Widening Brompton rear triangle

Widening Brompton rear triangle

I've got to that dicey part of a Brompton 8 speed conversion where I open up the rear triangle to take an Alfine 8 hub. As posted elsewhere, the dropouts on a Brompton are 112mm apart. Shimano hubs are typically 135mm, so that's asking the tubes of the rear triangle to bend apart by 23mm - quite an ask when the tubes themselves are only 180mm long from the point where they are braced together, to their rear end at the dropout. On this job I'm experimenting with swapping the large serrated 10.7mm locknut on the non-drive side for a much smaller 4.4mm one. (From SJS Cycles).   This saving of 6.3mm width brings down the requirement to widen the triangle to just under 129mm. The good news is, I've achieved this already - well nearly. By opening up the triangle to 150mm under compression, I found it sprang back to 128mm - nearly there! However, I decided to try a little experiment. Intuitively,...
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The B75 – review

The B75 – review

My's son's Brompton was stolen in London last week. It's his main mode of transport, and was a gift to him nearly 5 years ago when he left for Uni. It's a very unique bike - converted to an Alfine 8 speed hub, with 32 spokes in the rear wheel.       If you come across it, look for the frame number: 436821 Thankfully the bike was insured - but how to replace something quite so unique? I decided to buy the stripped down version of the Brompton - the B75 - and use this as the basis to recreate the old bike. The B75 first came on the market at £750 - pretty reasonable for a three-speed Brompton - but has since gone up to £850. (Pandemic? Brexit? More people cycling?) At the same time, other Brompton versions have also shot up in price. I bought my M6L 4 years ago through cycle to work, and the shop price was around £1000. Today, a typical price...
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Don’t upset the apple cart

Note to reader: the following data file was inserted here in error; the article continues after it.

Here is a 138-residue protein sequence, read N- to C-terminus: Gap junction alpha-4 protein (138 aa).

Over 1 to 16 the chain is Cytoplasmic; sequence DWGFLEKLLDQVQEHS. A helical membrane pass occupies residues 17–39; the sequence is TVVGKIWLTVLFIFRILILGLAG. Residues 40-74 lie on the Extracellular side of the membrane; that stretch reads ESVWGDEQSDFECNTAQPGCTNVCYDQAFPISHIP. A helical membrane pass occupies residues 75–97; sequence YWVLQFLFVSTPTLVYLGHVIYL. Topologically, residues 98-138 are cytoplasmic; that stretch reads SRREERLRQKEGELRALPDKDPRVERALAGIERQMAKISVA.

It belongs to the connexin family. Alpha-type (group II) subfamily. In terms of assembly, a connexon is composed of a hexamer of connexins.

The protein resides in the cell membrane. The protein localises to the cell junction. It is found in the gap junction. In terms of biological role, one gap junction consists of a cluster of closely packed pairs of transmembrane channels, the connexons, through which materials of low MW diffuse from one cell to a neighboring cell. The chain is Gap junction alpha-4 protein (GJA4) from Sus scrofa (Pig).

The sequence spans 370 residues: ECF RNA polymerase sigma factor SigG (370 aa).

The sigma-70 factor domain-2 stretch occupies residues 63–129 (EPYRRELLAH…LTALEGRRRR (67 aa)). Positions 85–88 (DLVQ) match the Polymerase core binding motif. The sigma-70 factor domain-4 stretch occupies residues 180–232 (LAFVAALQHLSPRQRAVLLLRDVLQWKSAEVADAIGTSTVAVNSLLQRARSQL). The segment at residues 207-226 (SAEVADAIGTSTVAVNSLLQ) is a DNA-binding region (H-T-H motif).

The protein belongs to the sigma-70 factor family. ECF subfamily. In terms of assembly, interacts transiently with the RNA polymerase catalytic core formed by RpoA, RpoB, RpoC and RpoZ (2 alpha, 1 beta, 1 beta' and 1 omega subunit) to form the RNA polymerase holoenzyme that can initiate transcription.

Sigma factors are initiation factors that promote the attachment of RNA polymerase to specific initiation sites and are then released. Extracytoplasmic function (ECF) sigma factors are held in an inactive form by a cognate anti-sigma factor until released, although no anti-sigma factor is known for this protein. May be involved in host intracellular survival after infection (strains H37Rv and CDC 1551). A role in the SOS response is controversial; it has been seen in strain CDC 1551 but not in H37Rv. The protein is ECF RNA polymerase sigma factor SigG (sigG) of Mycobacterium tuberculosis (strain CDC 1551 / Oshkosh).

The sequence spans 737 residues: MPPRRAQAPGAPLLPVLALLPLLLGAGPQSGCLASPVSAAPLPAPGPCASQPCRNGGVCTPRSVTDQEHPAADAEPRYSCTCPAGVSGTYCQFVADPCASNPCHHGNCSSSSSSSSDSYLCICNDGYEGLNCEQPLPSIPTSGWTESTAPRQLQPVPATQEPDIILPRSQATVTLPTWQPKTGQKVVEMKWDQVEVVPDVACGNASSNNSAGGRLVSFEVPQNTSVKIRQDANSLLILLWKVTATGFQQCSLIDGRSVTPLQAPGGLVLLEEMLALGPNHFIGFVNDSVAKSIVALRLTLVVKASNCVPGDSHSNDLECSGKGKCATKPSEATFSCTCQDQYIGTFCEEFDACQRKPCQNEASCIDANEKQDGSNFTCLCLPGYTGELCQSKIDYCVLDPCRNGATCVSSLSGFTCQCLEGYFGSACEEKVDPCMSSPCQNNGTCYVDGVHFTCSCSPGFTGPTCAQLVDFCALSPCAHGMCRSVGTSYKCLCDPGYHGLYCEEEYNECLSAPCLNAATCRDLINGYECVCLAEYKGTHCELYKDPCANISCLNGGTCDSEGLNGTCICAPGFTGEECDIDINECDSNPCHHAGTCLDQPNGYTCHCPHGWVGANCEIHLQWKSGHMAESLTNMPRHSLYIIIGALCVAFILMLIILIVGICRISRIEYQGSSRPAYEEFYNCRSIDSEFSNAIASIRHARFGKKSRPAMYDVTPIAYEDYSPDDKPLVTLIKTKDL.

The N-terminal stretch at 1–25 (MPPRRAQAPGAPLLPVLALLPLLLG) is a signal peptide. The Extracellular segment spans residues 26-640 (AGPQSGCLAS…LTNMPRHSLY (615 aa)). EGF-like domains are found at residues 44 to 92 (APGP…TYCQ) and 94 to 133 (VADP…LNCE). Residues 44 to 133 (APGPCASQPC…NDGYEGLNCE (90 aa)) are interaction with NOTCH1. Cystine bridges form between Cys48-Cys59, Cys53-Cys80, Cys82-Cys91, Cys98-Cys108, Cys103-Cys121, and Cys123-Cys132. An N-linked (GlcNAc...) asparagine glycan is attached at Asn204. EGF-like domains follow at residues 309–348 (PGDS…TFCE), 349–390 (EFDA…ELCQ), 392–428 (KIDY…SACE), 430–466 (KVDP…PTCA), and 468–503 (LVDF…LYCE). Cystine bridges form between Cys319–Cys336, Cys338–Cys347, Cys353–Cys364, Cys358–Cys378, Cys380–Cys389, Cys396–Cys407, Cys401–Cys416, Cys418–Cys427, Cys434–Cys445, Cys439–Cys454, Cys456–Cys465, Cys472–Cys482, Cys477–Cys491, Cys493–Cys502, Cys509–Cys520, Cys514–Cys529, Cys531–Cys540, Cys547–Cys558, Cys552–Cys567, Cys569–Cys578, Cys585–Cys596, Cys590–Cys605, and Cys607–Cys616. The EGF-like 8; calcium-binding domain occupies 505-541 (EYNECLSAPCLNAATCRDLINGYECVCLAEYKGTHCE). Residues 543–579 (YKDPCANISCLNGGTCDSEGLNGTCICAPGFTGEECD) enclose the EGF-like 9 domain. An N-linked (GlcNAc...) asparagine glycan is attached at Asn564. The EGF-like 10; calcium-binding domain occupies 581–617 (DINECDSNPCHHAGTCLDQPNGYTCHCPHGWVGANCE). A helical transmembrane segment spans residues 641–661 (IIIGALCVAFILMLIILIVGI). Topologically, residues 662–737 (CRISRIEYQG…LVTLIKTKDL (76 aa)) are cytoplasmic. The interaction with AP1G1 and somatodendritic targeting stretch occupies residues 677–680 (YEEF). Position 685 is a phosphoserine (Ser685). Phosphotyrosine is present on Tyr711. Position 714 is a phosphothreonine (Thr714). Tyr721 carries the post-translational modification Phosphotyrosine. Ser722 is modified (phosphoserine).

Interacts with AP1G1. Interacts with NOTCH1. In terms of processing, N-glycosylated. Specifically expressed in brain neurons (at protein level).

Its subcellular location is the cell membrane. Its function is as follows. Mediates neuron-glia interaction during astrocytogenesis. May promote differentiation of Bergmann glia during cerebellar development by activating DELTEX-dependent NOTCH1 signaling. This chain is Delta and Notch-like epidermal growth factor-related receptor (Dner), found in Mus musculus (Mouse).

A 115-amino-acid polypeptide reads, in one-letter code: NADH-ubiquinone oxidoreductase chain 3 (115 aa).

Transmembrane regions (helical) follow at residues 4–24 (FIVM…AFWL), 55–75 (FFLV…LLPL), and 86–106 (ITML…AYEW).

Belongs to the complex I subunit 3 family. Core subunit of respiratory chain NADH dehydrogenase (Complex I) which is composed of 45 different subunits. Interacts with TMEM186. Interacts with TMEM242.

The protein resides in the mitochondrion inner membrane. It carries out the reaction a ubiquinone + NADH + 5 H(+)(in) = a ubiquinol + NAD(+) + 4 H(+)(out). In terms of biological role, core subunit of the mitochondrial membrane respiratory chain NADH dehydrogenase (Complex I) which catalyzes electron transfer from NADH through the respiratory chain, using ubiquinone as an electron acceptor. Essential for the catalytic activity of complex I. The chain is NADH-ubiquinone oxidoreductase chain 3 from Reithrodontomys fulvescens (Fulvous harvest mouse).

Don’t upset the apple cart

It's doing a great job! I picked up this old Brompton basket second hand a while ago, and it has done great service carrying messy loads of fruit and veg from the allotment. And this time of year, it's apples. I love the big capacity bucket this things has, and the ease with which you can clip and unclip the whole load and carry it off. And because it's mounted on the frame (not the forks) it feels very stable. When you've unloaded, the basket folds down flat - easy to store - like the Brompton itself. ...
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A breeze over the bridge

A breeze over the bridge

Its 31 years since I cycled over the Forth Road Bridge on my way from Edinburgh to the Isle of Iona. Last week it felt like time to do it again - on the Brompton this time as a family day out. A modest 26 mile round trip, across the lovely centuries old Cramond Brig, and through the leafy Dalmeny estate to Queensferry for some post- lockdown ice-creams. Once again the Brompton gave a comfy, untiring ride!...
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Brompton Explore – suburbia in a pith-helmet

Brompton Explore – suburbia in a pith-helmet

Perhaps Brompton Suburbia would have been a better name for this new edition, which looks like it's dressed up for a fancy dress party, not for serious touring. Donning a pith helmet and plus-fours doesn't make you an explorer. I'm disappointed because I'd hoped that Brompton would have used their engineering genius to solve some basic problems that make the Brompton inadequate for touring. Like the fact that the rack can't take panniers. And the gearing is too narrow and still too high. And there are no mudguards. And I'm frustrated, because the Brompton has a lot going for it as a tourer. I've taken mine twice round the Scottish isles of Mull and Iona, and wild camped on remote beaches and hillsides. It's not  a fast touring bike, but with its small wheels it doesn't tire you out (getting going is always easy), and its frame suspension keeps you comfortable. And I'm suspicious, because this edition feels more like a marketing ploy...
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